Ward v. State

Annotate this Case

539 So. 2d 407 (1988)

Charles Augusta WARD v. STATE.

8 Div. 25.

Court of Criminal Appeals of Alabama.

August 23, 1988.

Rehearing Denied October 11, 1988.

Certiorari Denied February 3, 1989.

Steven A. Backer, Huntsville, for appellant.

*408 Don Siegelman, Atty. Gen., and Beth Slate Poe, Asst. Atty. Gen., for appellee.

Alabama Supreme Court 88-111.

TAYLOR, Judge.

Appellant Charles Augusta Ward was indicted for second degree robbery in violation of § 13A-8-42, Code of Alabama 1975. Ward pleaded guilty to the lesser included offense of third degree robbery. He was sentenced to 42 years' imprisonment. Less than a week later, appellant asked to withdraw his guilty plea. The judge permitted withdrawal of the plea, restored the case to the trial docket, and then recused himself.

The trial resulted in a jury verdict of guilty of second degree robbery. Appellant was then sentenced to a term of life imprisonment under the Habitual Felony Offender Act, § 13A-5-9, Code of Alabama 1975, having two prior felony convictions. He was also ordered to pay $25 to the Victim's Compensation Fund.

The evidence tended to show that on the evening of February 7, 1986, Mr. Chenault was working alone in his store, "Country Food Town." Because he was alone, Mr. Chenault turned on the video camera which he had installed for surveillance purposes. He then went to the back of the store and began stocking the coolers with cold drinks. Two black men entered the store. They walked to the back of the store where Mr. Chenault was stocking the coolers and began asking him about the meats. In a few minutes, the cash register began to make a buzzing sound. Before Mr. Chenault could figure it out, one of the men stuck his hands in his coat pockets and said, "If you want to live, open the cash register." Mr. Chenault went to the cash register and began taking the money out for the robbers. One of the men decided he was taking the money out too slowly, so he moved Mr. Chenault aside and took the whole cash register drawer. The drawer contained about $350 in cash and food stamps. As one man was heading out with the register drawer, the other told Mr. Chenault to go into the back room and remain there. Mr. Chenault went into the back room and the two men made their getaway.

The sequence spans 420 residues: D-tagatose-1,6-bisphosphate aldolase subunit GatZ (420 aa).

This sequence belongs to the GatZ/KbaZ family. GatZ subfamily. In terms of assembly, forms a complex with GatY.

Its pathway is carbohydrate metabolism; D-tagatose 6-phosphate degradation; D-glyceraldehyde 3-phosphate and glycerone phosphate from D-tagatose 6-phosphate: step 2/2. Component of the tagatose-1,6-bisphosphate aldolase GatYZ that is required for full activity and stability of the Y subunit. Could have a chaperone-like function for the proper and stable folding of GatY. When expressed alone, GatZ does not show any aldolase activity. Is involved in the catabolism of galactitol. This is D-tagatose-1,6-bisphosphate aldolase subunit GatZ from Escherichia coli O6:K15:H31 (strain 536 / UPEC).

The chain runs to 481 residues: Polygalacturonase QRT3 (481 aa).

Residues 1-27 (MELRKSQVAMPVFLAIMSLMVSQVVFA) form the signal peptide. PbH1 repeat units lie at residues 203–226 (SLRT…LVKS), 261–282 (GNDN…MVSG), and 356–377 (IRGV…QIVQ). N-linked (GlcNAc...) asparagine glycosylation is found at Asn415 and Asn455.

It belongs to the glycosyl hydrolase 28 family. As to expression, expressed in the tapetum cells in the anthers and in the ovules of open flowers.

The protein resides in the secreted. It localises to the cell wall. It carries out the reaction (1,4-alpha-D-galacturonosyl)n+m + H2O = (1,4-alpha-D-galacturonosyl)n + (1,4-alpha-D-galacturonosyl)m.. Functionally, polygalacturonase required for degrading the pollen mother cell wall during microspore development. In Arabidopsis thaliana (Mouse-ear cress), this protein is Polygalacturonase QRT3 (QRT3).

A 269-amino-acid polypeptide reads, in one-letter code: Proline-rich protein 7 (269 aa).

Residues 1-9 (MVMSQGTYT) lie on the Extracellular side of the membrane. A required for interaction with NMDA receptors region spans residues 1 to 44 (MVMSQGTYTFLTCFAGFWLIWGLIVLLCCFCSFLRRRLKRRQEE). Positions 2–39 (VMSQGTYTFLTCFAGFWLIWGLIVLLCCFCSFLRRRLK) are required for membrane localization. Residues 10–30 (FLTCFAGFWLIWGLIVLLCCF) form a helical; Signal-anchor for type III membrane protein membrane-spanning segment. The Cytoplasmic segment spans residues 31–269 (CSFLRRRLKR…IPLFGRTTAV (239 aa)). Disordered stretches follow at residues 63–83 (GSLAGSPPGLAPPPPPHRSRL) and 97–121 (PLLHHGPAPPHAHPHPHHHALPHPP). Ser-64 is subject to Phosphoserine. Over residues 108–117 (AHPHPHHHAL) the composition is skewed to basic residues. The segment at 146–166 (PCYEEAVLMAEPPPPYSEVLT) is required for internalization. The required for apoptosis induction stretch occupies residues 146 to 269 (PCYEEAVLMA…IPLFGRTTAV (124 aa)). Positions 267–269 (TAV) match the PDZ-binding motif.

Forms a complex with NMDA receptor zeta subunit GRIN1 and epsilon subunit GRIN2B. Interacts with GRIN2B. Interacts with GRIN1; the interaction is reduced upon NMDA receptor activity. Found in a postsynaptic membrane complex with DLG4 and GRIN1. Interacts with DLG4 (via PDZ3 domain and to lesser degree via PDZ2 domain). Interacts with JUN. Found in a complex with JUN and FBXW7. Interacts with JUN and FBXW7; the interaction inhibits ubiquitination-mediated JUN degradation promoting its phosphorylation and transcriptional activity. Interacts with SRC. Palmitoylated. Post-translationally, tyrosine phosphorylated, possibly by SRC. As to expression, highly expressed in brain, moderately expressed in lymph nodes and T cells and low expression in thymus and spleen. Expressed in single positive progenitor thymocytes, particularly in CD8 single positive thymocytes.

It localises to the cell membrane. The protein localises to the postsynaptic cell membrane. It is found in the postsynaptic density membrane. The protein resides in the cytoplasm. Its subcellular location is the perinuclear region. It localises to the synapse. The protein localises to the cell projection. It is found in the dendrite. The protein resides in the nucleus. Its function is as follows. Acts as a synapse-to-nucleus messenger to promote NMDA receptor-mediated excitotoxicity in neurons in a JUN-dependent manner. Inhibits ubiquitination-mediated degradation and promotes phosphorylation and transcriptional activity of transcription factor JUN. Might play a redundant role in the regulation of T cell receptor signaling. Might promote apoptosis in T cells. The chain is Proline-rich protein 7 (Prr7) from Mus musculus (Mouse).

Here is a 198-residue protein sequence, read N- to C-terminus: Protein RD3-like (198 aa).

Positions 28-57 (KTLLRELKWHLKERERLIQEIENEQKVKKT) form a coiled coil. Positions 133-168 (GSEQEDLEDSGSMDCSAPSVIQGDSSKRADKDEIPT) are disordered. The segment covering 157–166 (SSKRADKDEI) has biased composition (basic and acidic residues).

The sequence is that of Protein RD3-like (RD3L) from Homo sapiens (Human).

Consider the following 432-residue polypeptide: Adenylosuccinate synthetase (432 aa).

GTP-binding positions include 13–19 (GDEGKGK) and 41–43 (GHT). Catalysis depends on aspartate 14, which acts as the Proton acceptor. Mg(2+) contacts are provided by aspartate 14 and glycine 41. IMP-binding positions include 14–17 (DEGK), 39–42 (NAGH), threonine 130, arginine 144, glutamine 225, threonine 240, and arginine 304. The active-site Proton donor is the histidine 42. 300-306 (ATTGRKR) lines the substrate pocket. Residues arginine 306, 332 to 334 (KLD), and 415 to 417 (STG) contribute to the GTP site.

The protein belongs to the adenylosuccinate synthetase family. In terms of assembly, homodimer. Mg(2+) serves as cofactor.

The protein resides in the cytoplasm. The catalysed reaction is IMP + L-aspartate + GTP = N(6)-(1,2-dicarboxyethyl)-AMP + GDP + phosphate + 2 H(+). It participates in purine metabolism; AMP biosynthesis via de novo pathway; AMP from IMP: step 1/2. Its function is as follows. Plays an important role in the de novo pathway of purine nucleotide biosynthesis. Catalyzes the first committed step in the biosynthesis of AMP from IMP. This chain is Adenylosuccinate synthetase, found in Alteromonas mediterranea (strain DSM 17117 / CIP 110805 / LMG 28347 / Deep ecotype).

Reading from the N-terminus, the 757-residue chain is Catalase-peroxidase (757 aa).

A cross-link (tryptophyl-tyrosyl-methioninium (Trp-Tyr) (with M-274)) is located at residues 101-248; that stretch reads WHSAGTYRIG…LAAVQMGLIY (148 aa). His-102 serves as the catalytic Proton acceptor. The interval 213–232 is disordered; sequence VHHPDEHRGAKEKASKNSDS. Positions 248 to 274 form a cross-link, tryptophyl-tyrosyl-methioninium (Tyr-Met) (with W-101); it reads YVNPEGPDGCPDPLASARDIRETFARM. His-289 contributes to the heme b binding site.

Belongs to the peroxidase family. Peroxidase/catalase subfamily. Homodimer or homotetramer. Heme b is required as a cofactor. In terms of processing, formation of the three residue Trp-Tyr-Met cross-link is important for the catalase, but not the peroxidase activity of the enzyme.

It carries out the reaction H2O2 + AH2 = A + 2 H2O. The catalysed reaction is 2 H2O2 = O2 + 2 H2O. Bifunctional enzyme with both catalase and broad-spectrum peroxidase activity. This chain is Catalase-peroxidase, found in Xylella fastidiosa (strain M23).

After the police arrived, Mr. Chenault showed them the videotape of the events of that evening. Within the hour they had taken one of the robbers into custody. The tape was subsequently shown to several other police officers. One of these officers recognized the other man on the tape as the appellant Charles Augusta Ward, whom he knew as "Duck." The appellant was then arrested based on this identification.


Appellant raises the issue of whether the trial court erred by allowing the state to strike five of the six potential black jurors over his objection based on Batson v. Kentucky, 476 U.S. 79, 106 S. Ct. 1712, 90 L. Ed. 2d 69 (1986). Appellant contends that he was denied equal protection due to the alleged purposefully discriminatory use of peremptory challenges by the state.

On a review of the record we find that four of the five potential black jurors who were struck were struck because of past criminal records. The state also struck the only potential white juror with a criminal record. Such action in which non-black jurors have been challenged for the same or similar characteristics as black jurors who are struck has been deemed to be indicative of neutrality and is evidence which tends to overcome the presumption of discrimination. Ex parte Branch, 526 So. 2d 609 (Ala.1987). In addition, we have held that strikes based on previous criminal records are not racially discriminatory in nature as such; this reason is deemed to be "race-neutral." Bryant v. State, 516 So. 2d 938 (Ala.Cr.App.1987); Johnson v. State, 512 So. 2d 819 (Ala.Cr.App.1987).